юридическая фирма 'Интернет и Право'
Основные ссылки










Яндекс цитирования

Рассылка 'BugTraq: Закон есть закон'





Источник информации:
официальный сайт ВОИС

Для удобства навигации:
Перейти в начало каталога
Дела по доменам общего пользования
Дела по национальным доменам

WIPO Arbitration and Mediation Center

 

ADMINISTRATIVE PANEL DECISION

Graco Childrens Products Inc. v. Domains Ventures

Case No. D2006-0598

 

1. The Parties

The Complainant is Graco Childrens Products Inc., Exton, Pennsylvania, United States of America, represented by Schiff Hardin LLP, Chicago, Illinois, United States of America.

The Respondent is Domains Ventures, Fujian, China.

 

2. The Domain Name and Registrar

The disputed domain name <graycobaby.com> is registered with Moniker Online Services, LLC.

 

3. Procedural History

The Complaint was filed with the WIPO Arbitration and Mediation Center (the “Center”) on May 12, 2006, by e-mail and on May 16, 2006, in hard copy. On May 12, 2006, the Center transmitted by email to Moniker Online Services, LLC a request for registrar verification in connection with the domain name at issue. On May 12, 2006, Moniker Online Services, LLC transmitted by email to the Center its verification response confirming that the Respondent is listed as the registrant and providing the contact details for the administrative, billing, and technical contact. The Center verified that the Complaint satisfied the formal requirements of the Uniform Domain Name Dispute Resolution Policy (the “Policy”), the Rules for Uniform Domain Name Dispute Resolution Policy (the “Rules”), and the WIPO Supplemental Rules for Uniform Domain Name Dispute Resolution Policy (the “Supplemental Rules”).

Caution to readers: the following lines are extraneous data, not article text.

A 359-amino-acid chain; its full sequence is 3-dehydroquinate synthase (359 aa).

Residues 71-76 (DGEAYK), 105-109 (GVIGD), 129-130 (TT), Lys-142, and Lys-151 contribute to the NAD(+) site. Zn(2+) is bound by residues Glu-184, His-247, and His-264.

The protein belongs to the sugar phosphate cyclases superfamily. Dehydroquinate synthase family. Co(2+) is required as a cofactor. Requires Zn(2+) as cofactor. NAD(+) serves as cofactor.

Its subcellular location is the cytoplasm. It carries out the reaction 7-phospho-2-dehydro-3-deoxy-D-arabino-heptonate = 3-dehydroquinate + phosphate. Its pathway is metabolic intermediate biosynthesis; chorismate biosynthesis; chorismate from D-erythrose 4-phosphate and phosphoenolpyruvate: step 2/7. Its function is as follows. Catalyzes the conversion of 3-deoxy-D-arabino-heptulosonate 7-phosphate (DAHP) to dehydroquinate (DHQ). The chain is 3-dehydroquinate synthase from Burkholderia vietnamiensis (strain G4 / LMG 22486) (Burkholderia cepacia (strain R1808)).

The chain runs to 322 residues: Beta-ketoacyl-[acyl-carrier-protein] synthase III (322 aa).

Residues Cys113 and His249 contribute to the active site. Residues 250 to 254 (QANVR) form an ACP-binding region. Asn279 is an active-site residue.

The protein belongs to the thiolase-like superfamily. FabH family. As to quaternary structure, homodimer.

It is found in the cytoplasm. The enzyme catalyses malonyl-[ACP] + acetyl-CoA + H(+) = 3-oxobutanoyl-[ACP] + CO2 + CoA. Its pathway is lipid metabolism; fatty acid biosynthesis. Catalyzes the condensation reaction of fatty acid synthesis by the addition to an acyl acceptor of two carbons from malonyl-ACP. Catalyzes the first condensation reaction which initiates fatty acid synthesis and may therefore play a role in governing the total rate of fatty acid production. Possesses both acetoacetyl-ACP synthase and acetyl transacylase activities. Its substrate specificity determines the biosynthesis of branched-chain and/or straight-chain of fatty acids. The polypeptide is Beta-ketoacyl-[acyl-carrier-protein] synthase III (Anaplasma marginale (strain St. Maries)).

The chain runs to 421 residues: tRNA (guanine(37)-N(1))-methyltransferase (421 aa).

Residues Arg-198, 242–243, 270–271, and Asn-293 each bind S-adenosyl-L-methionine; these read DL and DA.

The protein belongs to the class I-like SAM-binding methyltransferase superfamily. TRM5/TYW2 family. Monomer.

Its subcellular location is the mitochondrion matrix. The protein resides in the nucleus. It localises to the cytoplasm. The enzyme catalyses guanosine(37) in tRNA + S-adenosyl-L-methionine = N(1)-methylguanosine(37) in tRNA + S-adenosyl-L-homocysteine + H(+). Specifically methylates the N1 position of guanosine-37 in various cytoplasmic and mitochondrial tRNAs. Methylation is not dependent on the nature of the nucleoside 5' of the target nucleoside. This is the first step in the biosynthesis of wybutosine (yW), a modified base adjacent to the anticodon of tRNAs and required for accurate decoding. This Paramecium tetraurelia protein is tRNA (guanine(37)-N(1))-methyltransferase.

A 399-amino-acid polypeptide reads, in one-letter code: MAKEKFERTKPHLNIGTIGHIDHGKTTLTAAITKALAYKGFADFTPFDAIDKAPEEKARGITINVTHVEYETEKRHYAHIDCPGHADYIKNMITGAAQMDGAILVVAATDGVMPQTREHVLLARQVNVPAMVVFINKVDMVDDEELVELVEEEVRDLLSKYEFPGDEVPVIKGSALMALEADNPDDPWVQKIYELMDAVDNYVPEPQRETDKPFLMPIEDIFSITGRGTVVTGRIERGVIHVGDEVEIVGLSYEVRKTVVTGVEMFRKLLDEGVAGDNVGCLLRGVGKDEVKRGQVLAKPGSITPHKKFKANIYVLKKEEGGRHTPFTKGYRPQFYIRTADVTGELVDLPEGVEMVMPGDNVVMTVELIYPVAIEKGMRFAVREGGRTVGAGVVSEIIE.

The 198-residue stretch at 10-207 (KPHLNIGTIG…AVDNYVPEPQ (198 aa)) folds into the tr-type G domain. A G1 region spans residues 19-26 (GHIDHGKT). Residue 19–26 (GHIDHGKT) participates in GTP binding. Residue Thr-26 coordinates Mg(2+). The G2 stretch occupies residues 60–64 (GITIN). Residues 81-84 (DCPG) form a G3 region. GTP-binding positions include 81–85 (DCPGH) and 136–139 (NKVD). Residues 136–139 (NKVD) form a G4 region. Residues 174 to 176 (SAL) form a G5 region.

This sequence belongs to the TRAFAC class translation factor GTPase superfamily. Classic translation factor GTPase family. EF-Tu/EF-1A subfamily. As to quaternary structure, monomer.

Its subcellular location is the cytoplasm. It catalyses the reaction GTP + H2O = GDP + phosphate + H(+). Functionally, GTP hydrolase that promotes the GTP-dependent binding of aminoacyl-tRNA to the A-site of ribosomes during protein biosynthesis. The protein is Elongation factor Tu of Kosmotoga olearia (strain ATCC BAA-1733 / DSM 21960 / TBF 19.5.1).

In accordance with the Rules, paragraphs 2(a) and 4(a), the Center formally notified the Respondent of the Complaint, and the proceedings commenced on May 19, 2006. In accordance with the Rules, paragraph 5(a), the due date for Response was June 8, 2006. The Respondent did not submit any response. Accordingly, the Center notified the Respondent’s default on June 17, 2006.

The Center appointed Manoel J. Pereira dos Santos as the sole panelist in this matter on June 30, 2006. The Panel finds that it was properly constituted. The Panel has submitted the Statement of Acceptance and Declaration of Impartiality and Independence, as required by the Center to ensure compliance with the Rules, paragraph 7.

 

4. Factual Background

The trademark upon which the Complaint is based is GRACO. According to the contentions submitted by Complainant, Graco Childrens Products Inc. is in the business of manufacturing babies’ and children’s products and related accessories, and has marketed and sold its products under the GRACO marks in the United States since at least as early as 1955 and for many years in various other countries around the world.

Complainant has owned the <gracobaby.com> domain name since at least as early as April 3, 1996. Complainant provides information about the company and its products through its website at “www.gracobaby.com”. An independent survey on Complainant was conducted by the Panel by visiting the Complainant’s website, where additional information about Graco Childrens Products Inc. and its line of products was obtained (access on July 12, 2006).